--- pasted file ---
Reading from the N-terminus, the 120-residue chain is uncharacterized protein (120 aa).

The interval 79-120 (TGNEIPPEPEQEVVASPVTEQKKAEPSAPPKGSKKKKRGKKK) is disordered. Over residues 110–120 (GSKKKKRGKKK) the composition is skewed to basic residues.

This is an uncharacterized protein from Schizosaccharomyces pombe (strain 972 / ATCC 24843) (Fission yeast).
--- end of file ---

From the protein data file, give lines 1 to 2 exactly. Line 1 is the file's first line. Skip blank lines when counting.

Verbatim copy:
Reading from the N-terminus, the 120-residue chain is uncharacterized protein (120 aa).

The interval 79-120 (TGNEIPPEPEQEVVASPVTEQKKAEPSAPPKGSKKKKRGKKK) is disordered. Over residues 110–120 (GSKKKKRGKKK) the composition is skewed to basic residues.